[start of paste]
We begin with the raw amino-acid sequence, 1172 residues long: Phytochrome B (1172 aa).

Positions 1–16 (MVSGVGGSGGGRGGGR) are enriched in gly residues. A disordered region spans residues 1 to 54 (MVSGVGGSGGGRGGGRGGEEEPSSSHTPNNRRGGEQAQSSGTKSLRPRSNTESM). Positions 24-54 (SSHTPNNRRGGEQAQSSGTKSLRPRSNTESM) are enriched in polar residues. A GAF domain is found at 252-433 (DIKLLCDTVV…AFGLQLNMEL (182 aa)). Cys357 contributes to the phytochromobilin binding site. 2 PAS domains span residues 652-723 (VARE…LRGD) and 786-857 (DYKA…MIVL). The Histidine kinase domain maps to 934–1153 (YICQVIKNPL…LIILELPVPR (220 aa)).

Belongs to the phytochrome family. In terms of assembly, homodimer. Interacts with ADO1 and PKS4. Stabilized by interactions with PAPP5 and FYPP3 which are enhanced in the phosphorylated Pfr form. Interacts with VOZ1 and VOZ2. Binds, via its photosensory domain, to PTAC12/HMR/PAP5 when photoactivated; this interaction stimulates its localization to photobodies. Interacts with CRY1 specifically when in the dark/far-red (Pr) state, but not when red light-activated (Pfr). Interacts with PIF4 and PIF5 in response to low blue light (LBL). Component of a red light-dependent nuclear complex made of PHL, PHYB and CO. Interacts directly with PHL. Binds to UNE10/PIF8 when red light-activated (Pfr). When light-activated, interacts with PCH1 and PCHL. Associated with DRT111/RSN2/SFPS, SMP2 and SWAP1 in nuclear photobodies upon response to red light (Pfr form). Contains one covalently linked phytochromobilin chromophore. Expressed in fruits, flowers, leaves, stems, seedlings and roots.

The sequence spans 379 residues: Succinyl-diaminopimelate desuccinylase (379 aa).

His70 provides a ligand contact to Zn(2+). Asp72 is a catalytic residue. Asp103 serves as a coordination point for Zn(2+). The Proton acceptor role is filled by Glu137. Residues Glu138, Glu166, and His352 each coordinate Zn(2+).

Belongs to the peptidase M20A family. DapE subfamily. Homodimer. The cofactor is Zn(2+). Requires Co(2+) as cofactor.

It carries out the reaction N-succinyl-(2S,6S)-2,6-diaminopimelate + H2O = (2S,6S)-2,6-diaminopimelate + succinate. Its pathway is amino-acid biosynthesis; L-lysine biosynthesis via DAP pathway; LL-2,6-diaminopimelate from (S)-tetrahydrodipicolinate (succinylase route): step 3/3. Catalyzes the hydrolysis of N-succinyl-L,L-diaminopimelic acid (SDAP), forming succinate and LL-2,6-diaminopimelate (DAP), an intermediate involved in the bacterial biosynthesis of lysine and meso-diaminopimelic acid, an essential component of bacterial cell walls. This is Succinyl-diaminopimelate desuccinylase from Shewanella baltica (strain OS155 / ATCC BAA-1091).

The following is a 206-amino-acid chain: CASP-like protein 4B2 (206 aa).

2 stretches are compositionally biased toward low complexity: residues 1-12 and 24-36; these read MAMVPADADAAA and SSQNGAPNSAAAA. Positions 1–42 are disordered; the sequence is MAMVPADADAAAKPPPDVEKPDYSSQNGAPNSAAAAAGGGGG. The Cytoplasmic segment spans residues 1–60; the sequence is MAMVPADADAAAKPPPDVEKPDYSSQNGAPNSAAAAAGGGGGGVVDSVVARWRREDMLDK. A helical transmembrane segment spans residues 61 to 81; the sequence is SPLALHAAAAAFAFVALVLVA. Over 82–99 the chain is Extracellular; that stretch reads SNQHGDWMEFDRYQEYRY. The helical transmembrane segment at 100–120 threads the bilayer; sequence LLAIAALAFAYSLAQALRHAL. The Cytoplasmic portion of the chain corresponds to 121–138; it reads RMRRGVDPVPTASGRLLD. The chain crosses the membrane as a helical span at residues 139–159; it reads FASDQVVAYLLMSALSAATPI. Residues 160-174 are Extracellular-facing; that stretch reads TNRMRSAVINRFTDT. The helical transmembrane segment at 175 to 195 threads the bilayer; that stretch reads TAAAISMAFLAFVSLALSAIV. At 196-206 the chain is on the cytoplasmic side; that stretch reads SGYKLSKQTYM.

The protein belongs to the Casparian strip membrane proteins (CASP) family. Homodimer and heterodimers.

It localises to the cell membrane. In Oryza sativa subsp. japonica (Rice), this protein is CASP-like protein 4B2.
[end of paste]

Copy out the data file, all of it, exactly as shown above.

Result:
We begin with the raw amino-acid sequence, 1172 residues long: Phytochrome B (1172 aa).

Positions 1–16 (MVSGVGGSGGGRGGGR) are enriched in gly residues. A disordered region spans residues 1 to 54 (MVSGVGGSGGGRGGGRGGEEEPSSSHTPNNRRGGEQAQSSGTKSLRPRSNTESM). Positions 24-54 (SSHTPNNRRGGEQAQSSGTKSLRPRSNTESM) are enriched in polar residues. A GAF domain is found at 252-433 (DIKLLCDTVV…AFGLQLNMEL (182 aa)). Cys357 contributes to the phytochromobilin binding site. 2 PAS domains span residues 652-723 (VARE…LRGD) and 786-857 (DYKA…MIVL). The Histidine kinase domain maps to 934–1153 (YICQVIKNPL…LIILELPVPR (220 aa)).

Belongs to the phytochrome family. In terms of assembly, homodimer. Interacts with ADO1 and PKS4. Stabilized by interactions with PAPP5 and FYPP3 which are enhanced in the phosphorylated Pfr form. Interacts with VOZ1 and VOZ2. Binds, via its photosensory domain, to PTAC12/HMR/PAP5 when photoactivated; this interaction stimulates its localization to photobodies. Interacts with CRY1 specifically when in the dark/far-red (Pr) state, but not when red light-activated (Pfr). Interacts with PIF4 and PIF5 in response to low blue light (LBL). Component of a red light-dependent nuclear complex made of PHL, PHYB and CO. Interacts directly with PHL. Binds to UNE10/PIF8 when red light-activated (Pfr). When light-activated, interacts with PCH1 and PCHL. Associated with DRT111/RSN2/SFPS, SMP2 and SWAP1 in nuclear photobodies upon response to red light (Pfr form). Contains one covalently linked phytochromobilin chromophore. Expressed in fruits, flowers, leaves, stems, seedlings and roots.

The sequence spans 379 residues: Succinyl-diaminopimelate desuccinylase (379 aa).

His70 provides a ligand contact to Zn(2+). Asp72 is a catalytic residue. Asp103 serves as a coordination point for Zn(2+). The Proton acceptor role is filled by Glu137. Residues Glu138, Glu166, and His352 each coordinate Zn(2+).

Belongs to the peptidase M20A family. DapE subfamily. Homodimer. The cofactor is Zn(2+). Requires Co(2+) as cofactor.

It carries out the reaction N-succinyl-(2S,6S)-2,6-diaminopimelate + H2O = (2S,6S)-2,6-diaminopimelate + succinate. Its pathway is amino-acid biosynthesis; L-lysine biosynthesis via DAP pathway; LL-2,6-diaminopimelate from (S)-tetrahydrodipicolinate (succinylase route): step 3/3. Catalyzes the hydrolysis of N-succinyl-L,L-diaminopimelic acid (SDAP), forming succinate and LL-2,6-diaminopimelate (DAP), an intermediate involved in the bacterial biosynthesis of lysine and meso-diaminopimelic acid, an essential component of bacterial cell walls. This is Succinyl-diaminopimelate desuccinylase from Shewanella baltica (strain OS155 / ATCC BAA-1091).

The following is a 206-amino-acid chain: CASP-like protein 4B2 (206 aa).

2 stretches are compositionally biased toward low complexity: residues 1-12 and 24-36; these read MAMVPADADAAA and SSQNGAPNSAAAA. Positions 1–42 are disordered; the sequence is MAMVPADADAAAKPPPDVEKPDYSSQNGAPNSAAAAAGGGGG. The Cytoplasmic segment spans residues 1–60; the sequence is MAMVPADADAAAKPPPDVEKPDYSSQNGAPNSAAAAAGGGGGGVVDSVVARWRREDMLDK. A helical transmembrane segment spans residues 61 to 81; the sequence is SPLALHAAAAAFAFVALVLVA. Over 82–99 the chain is Extracellular; that stretch reads SNQHGDWMEFDRYQEYRY. The helical transmembrane segment at 100–120 threads the bilayer; sequence LLAIAALAFAYSLAQALRHAL. The Cytoplasmic portion of the chain corresponds to 121–138; it reads RMRRGVDPVPTASGRLLD. The chain crosses the membrane as a helical span at residues 139–159; it reads FASDQVVAYLLMSALSAATPI. Residues 160-174 are Extracellular-facing; that stretch reads TNRMRSAVINRFTDT. The helical transmembrane segment at 175 to 195 threads the bilayer; that stretch reads TAAAISMAFLAFVSLALSAIV. At 196-206 the chain is on the cytoplasmic side; that stretch reads SGYKLSKQTYM.

The protein belongs to the Casparian strip membrane proteins (CASP) family. Homodimer and heterodimers.

It localises to the cell membrane. In Oryza sativa subsp. japonica (Rice), this protein is CASP-like protein 4B2.